We need declarative system user and group handling. This should be done from dpkg itself, because eventually dpkg will also be aware of the files metadata which includes users/group information, and this would allow shipping packages using dynamic user/group, while generating them before unpack with no maintscript required.
Doing this via any other mechanism, requires either maintscripts (which is undesirable and goes against what is being tried to achieve here), or triggers (which might be too late in many situations, or require awaiting ones which are generally undesirable).
Analysis of pre-existing implementations
Using adduser is not satisfactory because:
- It's written in perl, which dpkg.deb does not use anymore.
- Several things are configurable which should not be, such as the valid name regexes (and that forces packages to use --force-badname in case the admin has configured something else).
- Uses the shadow package underneath, which is not portable to other systems dpkg runs on.
I've checked the systemd sysusers.conf stuff, and it also seems unsatisfactory, because it lacks things from the list below. Also being tied to what systemd might or might not agree with, does not seem wise. The systemd sysusers support has two parts:
- file format: which we could use as our transport, but that has its own implicit semantics, where if we diverge we might cause run-time issues,
- CLI: which while it has been reimplemented now by other parties, still ties us to any decision or limitation it might include.
It's probably better, if there's ever a need, to include a mapping tool that can convert at package build-time from systemd sysusers, or any other OS-specific declarative format, into the native dpkg format, where any semantic discrepancies can be adapted gracefully.
What we'd need from this new interface and declarative file would be:
- Hardcoded (at least per-vendor) to:
- Accept only "[_a-z][_a-z0-9-]*" names.
- Always create system accounts.
- Default to:
- Home set to something like /nonexistent (not /).
- User disabled.
- User w/o password.
- User shell set to /bin/false.
- GECOS set to empty.
- Create matching user and group.
- Lock the user on last ref.
- Make it possible to:
- Create users or groups.
- Rename users or groups.
- Lock and unlock users.
- Add users to a group.
- Update the user/group metadata.
- Refresh/invalidate data in external daemons (NIS, NSCD), ideally via hooks/plugins, to not hardcode stuff (like adduser does).
- Create the home directory?
- Specify modes for the created home directory?
- Not create a group matching a user.
- Use the same id for both uid and gid.
- Set non-default home.
- Set non-default shell.
- Set a GECOS.
- SE Linux user stuff perhaps?
- Let the admin, set the default home?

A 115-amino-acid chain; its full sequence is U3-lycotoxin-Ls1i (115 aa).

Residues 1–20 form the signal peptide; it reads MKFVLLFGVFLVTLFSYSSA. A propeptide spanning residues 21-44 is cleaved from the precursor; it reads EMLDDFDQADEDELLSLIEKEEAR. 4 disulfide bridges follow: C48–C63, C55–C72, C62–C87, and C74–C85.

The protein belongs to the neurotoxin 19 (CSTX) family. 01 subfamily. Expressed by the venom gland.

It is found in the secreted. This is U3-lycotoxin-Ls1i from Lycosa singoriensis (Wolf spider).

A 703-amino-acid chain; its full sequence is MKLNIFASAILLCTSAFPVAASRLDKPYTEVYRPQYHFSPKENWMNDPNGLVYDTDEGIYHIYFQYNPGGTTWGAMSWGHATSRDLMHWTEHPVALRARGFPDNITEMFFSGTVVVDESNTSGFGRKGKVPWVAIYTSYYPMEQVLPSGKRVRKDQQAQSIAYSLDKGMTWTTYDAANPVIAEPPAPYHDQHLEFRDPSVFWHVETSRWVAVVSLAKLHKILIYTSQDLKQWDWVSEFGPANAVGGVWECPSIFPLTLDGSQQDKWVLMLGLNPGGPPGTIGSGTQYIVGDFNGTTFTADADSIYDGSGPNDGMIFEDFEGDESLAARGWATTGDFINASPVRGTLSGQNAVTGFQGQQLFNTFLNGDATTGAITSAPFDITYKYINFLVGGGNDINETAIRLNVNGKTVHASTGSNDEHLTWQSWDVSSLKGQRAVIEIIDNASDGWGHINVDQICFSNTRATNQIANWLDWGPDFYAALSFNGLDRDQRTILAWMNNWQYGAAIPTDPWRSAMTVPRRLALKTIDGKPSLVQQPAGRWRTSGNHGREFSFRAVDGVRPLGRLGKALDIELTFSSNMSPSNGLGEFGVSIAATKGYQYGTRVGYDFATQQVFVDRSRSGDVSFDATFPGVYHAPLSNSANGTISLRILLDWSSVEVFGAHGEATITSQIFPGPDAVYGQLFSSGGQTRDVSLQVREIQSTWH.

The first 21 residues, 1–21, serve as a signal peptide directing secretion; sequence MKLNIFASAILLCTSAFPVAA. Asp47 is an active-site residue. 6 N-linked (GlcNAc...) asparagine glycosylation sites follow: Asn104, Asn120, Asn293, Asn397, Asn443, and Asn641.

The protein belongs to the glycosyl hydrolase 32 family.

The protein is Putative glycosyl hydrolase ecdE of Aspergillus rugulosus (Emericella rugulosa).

- Let the admin, change whether to remove instead of lock on last ref.
- Let the admin, change the range of allowed uid/gids.
This would be either implemented by a new dpkg command or internally, because in theory everything above would be expressible with the declarative file format, so there should be no need to call anything explicitly?
If this is implemented by a new command then the actions could perhaps be:
- --ref-user user
- --ref-group group
- --unref-user user
- --unref-group group
For sysadmins, shadow and or adduser would still be the interface to use, as those are really fine for those jobs.
For a first iteration I guess we could either use the shadow commands as backend or the glibc/musl FILE-stream interfaces. Ideally this should be implemented natively in dpkg, to make it "portable". But there's no standard API to handle the gshadow file, if it even exists.
- GNU/* and musl/* uses /etc/passwd, /etc/shadow, /etc/group, /etc/gshadow.
- BSDs uses /etc/passwd and /etc/master.passwd, /etc/group.
- FreeBSD pw(8), adduser(8), pwd_mkdb(8).
- DragonFlyBSD pw(8), adduser(8), pwd_mkdb(8).
- NetBSD user(8), useradd(8), usermod(8), userdel(8), group(8), groupadd(8), groupmod(8), groupdel(8), pwd_mkdb(8).
- OpenBSD adduser(8), rmuser(8), pwd_mkdb(8).
- AIX uses /etc/passwd and /etc/security/passwd, /etc/group, /etc/security/group.
- mkuser(8), rmuser(8), mkgroup(8), rmgroup(8), pwdadm(8), chuser(8), lsuser(8), chgroup(8), chgrpmem(8), lsgroup(8), useradd(8), userdel(8), usermod(8).
- Mac OS X uses the Directory Service, or legacy /etc/master.passwd.
- Legacy pwd_mkdb(8).
- New dscl(8), Directory Service command-line utility
In addition to the aforementioned non-standardized interfaces available, there are at least the following problems to keep in mind:
- At least on glibc, an additional complication is that there does not seem to be any interface to use the passwd/shadow APIs for a different root directory while preserving NSS support. So either the FILE-based stream functions can be used (with no NSS support), or chroot(2) needs to be used, which is problematic for dpkg's chrootless mode. Given that system users should in most if not all cases be present locally regardless of any NSS setup, it might be an option to create them via the FILE-based interfaces, and then once no chrootless mode is needed batch the creation via chroot() and the NSS-supporting interfaces.
- Given that we will not be supporting system users with passwords, that means we can completely ignore a huge potential for security concerns involved in either having to implement the crypto for the passwords encoding, or having to depend on an external library. This makes using libc APIs a worthwhile prospect.
- Given that we do not need to support privilege escalation, as we are supposed to be running as the system administrator (or as non-root, with no elevated privileges), we also remove a whole swath of security concerns.